Editor's Note: This article is part of a series profiling companies that started up for less than $10,000.


Company: Superfly Kids
Initial investment: $100
How she spent it: Fabric, shipping supplies, thread, Velcro, adhesive. Even after her business expanded, "I didn't want to owe anybody," Bartman says.
2014 revenue: $2.4 million


As a stay-at-home mother of two, Holly Bartman was always thrifty. That's why she made superhero capes for her son Owen's fourth birthday party in 2006 rather than buy them. And that's how she got her company off the ground with less than $100 worth of fabric and sewing supplies. At a friend's suggestion, she started creating capes at home and selling them on eBay and Etsy. An old parenting trick--coupons--saved her up to 50 percent on fabric, allowing her to make each cape for just $5 and to sell them for $10 to $15. "I was just trying to make a little extra money to help with the bills and go on vacation," she says. "I was not imagining a multimillion-dollar business."

But parents began spreading the word, orders began piling up, and Bartman reinvested the profits, gradually turning a hobby into a real company. At first she went store to store, searching for sale fabrics, before realizing that she could still get the coupon discount if she asked one store to order in bulk from warehouses. Then she discovered that getting a tax ID number allowed her to buy supplies, including Velcro and needles, wholesale, some of it tax-free.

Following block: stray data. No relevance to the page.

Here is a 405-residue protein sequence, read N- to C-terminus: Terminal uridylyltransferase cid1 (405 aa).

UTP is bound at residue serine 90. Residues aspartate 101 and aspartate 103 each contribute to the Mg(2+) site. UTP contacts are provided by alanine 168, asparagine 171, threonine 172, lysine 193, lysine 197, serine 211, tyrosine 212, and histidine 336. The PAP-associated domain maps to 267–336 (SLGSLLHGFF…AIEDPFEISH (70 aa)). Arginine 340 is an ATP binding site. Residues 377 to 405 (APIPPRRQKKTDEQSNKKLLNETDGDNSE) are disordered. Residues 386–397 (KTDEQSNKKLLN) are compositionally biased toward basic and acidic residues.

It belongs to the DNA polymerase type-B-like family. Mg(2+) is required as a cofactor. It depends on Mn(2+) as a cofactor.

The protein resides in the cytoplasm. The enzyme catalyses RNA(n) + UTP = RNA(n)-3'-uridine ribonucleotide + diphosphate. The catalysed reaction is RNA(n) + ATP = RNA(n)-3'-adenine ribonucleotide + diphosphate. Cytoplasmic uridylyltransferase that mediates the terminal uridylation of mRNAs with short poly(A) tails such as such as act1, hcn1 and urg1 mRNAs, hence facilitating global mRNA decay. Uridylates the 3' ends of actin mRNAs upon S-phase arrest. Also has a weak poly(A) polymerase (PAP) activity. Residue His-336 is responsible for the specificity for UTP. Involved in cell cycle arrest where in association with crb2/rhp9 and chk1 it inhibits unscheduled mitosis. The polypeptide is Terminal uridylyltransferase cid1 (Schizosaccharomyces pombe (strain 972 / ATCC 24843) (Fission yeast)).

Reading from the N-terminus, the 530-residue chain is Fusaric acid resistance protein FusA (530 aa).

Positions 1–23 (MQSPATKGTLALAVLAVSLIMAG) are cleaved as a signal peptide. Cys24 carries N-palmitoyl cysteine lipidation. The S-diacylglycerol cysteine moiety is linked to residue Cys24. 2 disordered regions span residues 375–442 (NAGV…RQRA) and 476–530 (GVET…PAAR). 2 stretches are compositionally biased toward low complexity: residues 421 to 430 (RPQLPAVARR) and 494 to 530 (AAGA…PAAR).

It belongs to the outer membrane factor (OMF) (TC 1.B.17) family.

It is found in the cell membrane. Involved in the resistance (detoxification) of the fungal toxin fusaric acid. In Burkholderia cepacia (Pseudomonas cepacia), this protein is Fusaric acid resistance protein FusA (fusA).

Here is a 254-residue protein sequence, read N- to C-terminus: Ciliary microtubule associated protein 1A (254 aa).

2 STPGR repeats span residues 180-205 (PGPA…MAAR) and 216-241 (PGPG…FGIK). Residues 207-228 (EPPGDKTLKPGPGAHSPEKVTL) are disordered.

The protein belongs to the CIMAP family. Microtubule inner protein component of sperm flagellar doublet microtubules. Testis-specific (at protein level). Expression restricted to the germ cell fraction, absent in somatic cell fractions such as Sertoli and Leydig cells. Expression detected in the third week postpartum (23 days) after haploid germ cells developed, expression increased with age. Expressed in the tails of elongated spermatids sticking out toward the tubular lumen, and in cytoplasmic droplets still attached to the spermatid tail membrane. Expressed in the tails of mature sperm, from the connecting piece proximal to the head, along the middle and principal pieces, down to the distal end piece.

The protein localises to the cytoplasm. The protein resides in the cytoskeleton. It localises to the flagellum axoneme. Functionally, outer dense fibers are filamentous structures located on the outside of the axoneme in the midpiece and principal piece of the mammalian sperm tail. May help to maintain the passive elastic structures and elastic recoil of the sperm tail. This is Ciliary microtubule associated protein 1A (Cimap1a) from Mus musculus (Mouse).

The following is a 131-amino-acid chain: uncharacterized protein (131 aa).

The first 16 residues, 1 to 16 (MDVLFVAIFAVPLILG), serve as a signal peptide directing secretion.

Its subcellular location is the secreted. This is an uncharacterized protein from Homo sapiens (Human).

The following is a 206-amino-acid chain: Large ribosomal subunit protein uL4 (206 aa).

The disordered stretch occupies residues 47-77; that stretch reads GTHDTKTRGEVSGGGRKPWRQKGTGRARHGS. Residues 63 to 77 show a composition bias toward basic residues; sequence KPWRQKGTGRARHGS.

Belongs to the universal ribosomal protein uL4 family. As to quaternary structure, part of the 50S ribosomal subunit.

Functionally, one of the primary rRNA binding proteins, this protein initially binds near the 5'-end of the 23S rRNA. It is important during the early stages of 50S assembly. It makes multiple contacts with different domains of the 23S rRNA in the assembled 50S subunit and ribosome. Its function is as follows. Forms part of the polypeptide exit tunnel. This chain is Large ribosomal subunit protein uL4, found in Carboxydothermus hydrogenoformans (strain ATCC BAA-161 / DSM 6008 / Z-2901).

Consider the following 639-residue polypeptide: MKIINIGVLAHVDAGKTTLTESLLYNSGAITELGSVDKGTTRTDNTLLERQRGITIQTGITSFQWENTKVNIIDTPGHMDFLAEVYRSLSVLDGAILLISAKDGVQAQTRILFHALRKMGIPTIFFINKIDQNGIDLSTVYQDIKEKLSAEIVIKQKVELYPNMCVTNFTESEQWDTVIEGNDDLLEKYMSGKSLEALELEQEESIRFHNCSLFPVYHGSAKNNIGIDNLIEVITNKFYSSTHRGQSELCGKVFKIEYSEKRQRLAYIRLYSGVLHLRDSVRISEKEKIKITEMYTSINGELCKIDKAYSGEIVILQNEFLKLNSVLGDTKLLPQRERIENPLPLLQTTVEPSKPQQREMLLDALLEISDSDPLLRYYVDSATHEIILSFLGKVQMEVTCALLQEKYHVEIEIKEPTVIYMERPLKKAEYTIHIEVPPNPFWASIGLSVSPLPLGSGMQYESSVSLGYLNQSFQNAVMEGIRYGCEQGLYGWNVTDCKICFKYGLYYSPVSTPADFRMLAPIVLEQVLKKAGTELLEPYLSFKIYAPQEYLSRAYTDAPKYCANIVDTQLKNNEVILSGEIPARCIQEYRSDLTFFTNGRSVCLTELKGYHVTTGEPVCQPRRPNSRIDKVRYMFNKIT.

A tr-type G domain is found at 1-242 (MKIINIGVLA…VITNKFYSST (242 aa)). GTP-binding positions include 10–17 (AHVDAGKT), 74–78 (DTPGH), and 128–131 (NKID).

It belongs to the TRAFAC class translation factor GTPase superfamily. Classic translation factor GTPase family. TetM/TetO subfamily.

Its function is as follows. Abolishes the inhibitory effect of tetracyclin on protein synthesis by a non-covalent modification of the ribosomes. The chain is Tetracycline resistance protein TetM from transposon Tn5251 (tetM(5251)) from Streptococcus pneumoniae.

Parents liked that Bartman's capes were generic, allowing kids to invent their own superpowers--and saving her from having to buy licensing rights for characters like Superman or Spider-Man. She expanded to superhero belts, "blaster cuff" armbands, custom tutus, and plush toys only as her customers requested them, saving on marketing. Meanwhile, her family and neighborhood friends served as free consultants and testers. "Giving away 10 blaster cuffs is a lot cheaper than sending them to a testing facility that would charge thousands of dollars for a fancy report," she says.

In 2008, Bartman moved into a studio. While rolling out fabric in the hallway, she met Justin Draplin, who had a marketing firm in the same building. They joined forces: He brought in new orders and began handling the more mundane business details, like payroll and the website, while Bartman focused on creating new products. Today, Draplin is co-CEO and Superfly Kids occupies an 8,000-square-foot space in Livonia, Michigan, that's already feeling small for its 17 employees. Disney and FedEx are customers; Conan O'Brien ordered a batch of capes stamped with his logo for the 2012 New York Comic Con.

Bartman says she's never been tempted to borrow or bring in outside investors to make the business grow faster. "I didn't want to owe anybody," she says. "It's always, 'OK, I have this much money. What am I going to do with it?' "